There were other treasures on display, both large and small, at this well-balanced show. Marvin and Barbara Eliot brought many early hearth tools and fixtures †such as a very early fish broiler †doing business as Pottles and Pannikins, Windsor, Conn. Brian Cullity Antiques, Sagamore, Mass., showed early bottles, marine items, early American furniture and English ceramics.
At McClellan Elms Antiques, South Woodstock, Conn., there was a first quarter of the Nineteenth Century portrait of a girl in a blue dress with all the desirable hallmarks †young, attractive sitter, period background and bright colors. From an Orange, Conn. estate, the circa 1840 oil on canvas portrait was in a period, although not original frame, with an early gilt and gesso surface.
Nautical antiques, Nantucket lightship baskets and the like held sway at Sylvia Antiques, Nantucket, Mass. Dealer John Sylvia had stocked his attractive booth with a nest of eight Nantucket lightship baskets with swing handles and ranging in diameter from 3 to 12½ inches, a ship diorama, circa 1940, with a half hull model passing a lighthouse on a painted plaster sea, and a once-built-in cupboard from an Eighteenth Century home in St Johnsbury, Vt. The circa 1770‱790 cupboard featured a green and white painted open top with butterfly shelves and a paneled raised door.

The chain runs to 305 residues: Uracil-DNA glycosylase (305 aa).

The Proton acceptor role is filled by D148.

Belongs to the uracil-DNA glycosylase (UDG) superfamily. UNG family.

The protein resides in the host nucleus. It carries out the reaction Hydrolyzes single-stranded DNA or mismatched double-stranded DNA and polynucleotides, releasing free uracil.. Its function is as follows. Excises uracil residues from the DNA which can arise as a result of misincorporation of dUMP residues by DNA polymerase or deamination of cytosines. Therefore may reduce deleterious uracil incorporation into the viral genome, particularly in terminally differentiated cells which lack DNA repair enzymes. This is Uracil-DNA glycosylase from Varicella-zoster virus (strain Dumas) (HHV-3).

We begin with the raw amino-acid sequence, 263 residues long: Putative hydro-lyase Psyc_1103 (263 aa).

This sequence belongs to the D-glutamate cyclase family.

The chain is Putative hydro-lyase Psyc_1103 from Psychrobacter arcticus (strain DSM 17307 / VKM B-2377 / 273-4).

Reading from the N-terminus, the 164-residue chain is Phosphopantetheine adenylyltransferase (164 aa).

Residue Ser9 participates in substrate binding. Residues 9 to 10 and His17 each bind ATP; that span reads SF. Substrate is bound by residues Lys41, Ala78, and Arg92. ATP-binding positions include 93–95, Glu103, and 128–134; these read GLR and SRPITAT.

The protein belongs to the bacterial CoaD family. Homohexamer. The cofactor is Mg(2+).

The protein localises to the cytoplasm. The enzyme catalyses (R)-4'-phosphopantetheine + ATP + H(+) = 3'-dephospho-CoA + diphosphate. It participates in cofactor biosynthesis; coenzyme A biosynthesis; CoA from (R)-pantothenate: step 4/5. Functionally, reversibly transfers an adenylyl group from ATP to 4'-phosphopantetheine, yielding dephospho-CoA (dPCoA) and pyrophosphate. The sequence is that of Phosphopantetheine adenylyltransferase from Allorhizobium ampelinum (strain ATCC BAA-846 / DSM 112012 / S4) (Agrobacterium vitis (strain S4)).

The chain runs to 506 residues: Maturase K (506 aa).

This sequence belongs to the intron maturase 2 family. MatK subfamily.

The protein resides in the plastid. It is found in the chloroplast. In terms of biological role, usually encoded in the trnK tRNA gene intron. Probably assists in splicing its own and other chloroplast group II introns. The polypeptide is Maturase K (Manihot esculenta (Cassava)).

Nicholas DiBenedetto, a dealer from East Quogue, N.Y., who also provides art conservation and restoration services for oil paintings, was deservedly proud of a Nineteenth Century painting of an American flag, dated 1885 on its stretcher, that he had rescued from the ravages of time. “Old Glory” now hung in his booth, the 18-by-24-inch oil on canvas exhibiting its bright colors once again.
The next show slated for Barn Star is the 23rd Street Armory Antiques Show, April 16‱8, in Philadelphia. For information, 845-876-0616 or www.barnstar.com .